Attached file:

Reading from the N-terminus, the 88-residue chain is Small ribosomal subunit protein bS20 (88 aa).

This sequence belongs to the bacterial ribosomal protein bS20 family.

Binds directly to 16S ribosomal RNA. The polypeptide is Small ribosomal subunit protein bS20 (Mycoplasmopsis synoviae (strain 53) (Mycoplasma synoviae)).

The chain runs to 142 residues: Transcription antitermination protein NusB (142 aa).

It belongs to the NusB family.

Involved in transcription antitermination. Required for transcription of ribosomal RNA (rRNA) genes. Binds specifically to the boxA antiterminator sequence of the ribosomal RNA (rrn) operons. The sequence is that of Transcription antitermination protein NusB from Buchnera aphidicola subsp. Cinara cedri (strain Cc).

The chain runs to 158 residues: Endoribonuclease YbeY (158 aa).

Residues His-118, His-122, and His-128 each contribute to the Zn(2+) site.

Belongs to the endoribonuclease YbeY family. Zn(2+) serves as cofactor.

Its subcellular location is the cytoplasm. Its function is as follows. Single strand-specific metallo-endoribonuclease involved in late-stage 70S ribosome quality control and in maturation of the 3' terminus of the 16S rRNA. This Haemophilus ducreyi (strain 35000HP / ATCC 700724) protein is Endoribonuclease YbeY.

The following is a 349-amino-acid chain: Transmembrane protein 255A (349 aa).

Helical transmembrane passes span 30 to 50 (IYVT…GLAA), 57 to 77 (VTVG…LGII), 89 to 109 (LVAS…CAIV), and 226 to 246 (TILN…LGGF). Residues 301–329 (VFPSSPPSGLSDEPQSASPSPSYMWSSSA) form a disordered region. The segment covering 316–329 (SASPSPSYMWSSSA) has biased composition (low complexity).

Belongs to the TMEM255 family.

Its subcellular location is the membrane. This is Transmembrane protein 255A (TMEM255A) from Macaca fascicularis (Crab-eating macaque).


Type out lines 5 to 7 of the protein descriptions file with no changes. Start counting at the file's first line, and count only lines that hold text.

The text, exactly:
It belongs to the NusB family.

Involved in transcription antitermination. Required for transcription of ribosomal RNA (rRNA) genes. Binds specifically to the boxA antiterminator sequence of the ribosomal RNA (rrn) operons. The sequence is that of Transcription antitermination protein NusB from Buchnera aphidicola subsp. Cinara cedri (strain Cc).

The chain runs to 158 residues: Endoribonuclease YbeY (158 aa).